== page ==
adegenet uses an object called
r genlight. To create it, we need to input a matrix where each row is an individual and each column is a locus (i.e. a SNP position). We can do this using bcftools:
# Select the information in the vcf file without the header bcftools query input/snp.vcf -f '%CHROM\t%POS[\t%GT]\n' > snp_matrix.txt # get sample names bcftools query -l input/snp.vcf > sample_names.txt
You can open a new R session by typing
rstudio-genomics in the terminal. The following lines of code should be entered into your console within Rstudio:
# input the SNP data and the sample names by reading the .txt files you just created with bcftools snp_data <- read.table("snp_matrix.txt") names_input <- read.table("sample_names.txt") raw_sample_names <- names_input$V1 # Keep the position of the loci loci <- snp_data[, 1:2] colnames(loci) <- c("scaffold", "position") # Transpose the data (turn it on its side so that rows = individuals and columns = loci) snp_matrix <- t(snp_data[,3:ncol(snp_data)]) # Clean the sample names and add them to the rows of our matrix sample_names <- gsub("\\.bam", "", raw_sample_names) row.names(snp_matrix) <- sample_names # Finally we reorder the rows by population bb <- sample_names[grep("B", sample_names)] # B samples (bb = "big B") lb <- sample_names[grep("b", sample_names) ]# b samples (lb = "little b") snp_matrix <- snp_matrix[c(bb, lb), ]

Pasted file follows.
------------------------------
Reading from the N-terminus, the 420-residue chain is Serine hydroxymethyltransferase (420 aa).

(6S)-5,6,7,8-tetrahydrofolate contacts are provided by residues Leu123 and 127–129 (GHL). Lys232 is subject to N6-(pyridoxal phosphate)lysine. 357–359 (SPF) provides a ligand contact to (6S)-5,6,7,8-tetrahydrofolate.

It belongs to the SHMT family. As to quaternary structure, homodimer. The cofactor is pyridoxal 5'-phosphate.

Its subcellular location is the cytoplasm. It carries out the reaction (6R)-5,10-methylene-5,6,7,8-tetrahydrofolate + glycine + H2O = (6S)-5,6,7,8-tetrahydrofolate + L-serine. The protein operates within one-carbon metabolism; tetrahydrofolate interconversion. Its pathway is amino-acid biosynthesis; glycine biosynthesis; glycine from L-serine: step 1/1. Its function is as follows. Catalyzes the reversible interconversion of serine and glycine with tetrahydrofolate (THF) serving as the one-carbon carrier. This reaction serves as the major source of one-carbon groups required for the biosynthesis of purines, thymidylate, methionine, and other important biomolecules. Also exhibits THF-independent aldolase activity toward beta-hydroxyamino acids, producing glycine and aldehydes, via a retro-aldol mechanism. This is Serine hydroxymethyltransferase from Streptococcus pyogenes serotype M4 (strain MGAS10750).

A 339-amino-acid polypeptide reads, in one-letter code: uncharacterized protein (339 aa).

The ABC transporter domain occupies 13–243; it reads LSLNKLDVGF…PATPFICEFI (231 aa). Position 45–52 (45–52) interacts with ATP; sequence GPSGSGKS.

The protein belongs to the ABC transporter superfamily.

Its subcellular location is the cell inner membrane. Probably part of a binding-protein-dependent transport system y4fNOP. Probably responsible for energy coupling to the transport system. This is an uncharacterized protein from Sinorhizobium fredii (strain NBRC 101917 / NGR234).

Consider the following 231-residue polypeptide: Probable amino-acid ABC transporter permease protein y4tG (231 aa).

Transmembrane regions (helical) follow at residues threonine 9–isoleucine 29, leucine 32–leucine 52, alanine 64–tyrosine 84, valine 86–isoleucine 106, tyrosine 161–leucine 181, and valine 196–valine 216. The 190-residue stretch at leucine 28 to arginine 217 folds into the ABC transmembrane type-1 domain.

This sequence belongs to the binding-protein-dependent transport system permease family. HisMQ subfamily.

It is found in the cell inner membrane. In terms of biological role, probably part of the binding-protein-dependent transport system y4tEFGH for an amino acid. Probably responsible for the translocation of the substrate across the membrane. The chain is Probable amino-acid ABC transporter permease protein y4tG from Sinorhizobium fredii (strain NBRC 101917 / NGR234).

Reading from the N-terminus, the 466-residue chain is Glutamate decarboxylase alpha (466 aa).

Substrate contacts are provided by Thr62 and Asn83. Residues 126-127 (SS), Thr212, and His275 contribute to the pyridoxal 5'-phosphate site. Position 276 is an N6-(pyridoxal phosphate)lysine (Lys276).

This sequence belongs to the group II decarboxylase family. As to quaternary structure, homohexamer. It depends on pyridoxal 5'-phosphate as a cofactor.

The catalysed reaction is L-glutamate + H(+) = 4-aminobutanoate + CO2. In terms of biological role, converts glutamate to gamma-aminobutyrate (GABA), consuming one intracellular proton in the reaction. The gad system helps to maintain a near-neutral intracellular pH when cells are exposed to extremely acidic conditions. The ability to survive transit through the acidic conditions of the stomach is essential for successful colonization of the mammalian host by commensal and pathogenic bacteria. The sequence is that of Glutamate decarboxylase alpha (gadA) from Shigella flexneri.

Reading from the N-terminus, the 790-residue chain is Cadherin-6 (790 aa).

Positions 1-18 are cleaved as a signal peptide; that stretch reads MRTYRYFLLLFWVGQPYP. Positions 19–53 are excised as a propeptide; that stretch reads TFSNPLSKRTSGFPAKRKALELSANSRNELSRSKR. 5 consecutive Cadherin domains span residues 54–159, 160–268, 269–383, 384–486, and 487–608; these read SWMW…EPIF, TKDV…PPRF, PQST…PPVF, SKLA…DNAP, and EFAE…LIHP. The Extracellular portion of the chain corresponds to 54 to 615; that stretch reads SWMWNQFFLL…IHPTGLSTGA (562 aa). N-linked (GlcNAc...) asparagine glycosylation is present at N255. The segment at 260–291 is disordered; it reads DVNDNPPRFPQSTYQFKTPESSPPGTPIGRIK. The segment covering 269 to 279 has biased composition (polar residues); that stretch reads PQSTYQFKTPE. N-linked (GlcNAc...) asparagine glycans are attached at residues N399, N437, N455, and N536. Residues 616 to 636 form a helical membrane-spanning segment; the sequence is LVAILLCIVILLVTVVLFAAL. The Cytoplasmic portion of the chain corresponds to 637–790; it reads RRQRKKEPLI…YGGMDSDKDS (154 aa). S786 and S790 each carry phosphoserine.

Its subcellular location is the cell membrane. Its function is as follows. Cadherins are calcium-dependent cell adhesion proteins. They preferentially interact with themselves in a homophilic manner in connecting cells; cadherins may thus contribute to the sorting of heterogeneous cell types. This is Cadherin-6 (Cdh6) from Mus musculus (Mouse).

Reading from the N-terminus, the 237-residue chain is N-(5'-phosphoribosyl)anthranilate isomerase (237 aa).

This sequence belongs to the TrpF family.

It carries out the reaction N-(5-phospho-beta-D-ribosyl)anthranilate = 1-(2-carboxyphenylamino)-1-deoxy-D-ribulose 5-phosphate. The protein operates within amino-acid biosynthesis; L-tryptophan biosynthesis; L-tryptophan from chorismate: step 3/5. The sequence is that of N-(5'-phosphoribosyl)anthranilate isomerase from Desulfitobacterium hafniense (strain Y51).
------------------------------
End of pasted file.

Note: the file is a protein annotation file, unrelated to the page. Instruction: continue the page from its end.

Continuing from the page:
Once this is done, we can create a new
genlight object that contains all the SNP data
library(adegenet) # Note that the following line has been split up over multiple lines to make it easier to read # R won't run the command until all brackets have been closed snp <- new("genlight", snp_matrix, chromosome = loci$scaffold, position = loci$position, pop = as.factor(c(rep("B", 7), rep("b", 7)))) # You can access the data using the "@" sign: snp email@example.com snp@gen snp@chromosome # There are some functions that may also be helpful: ploidy(snp)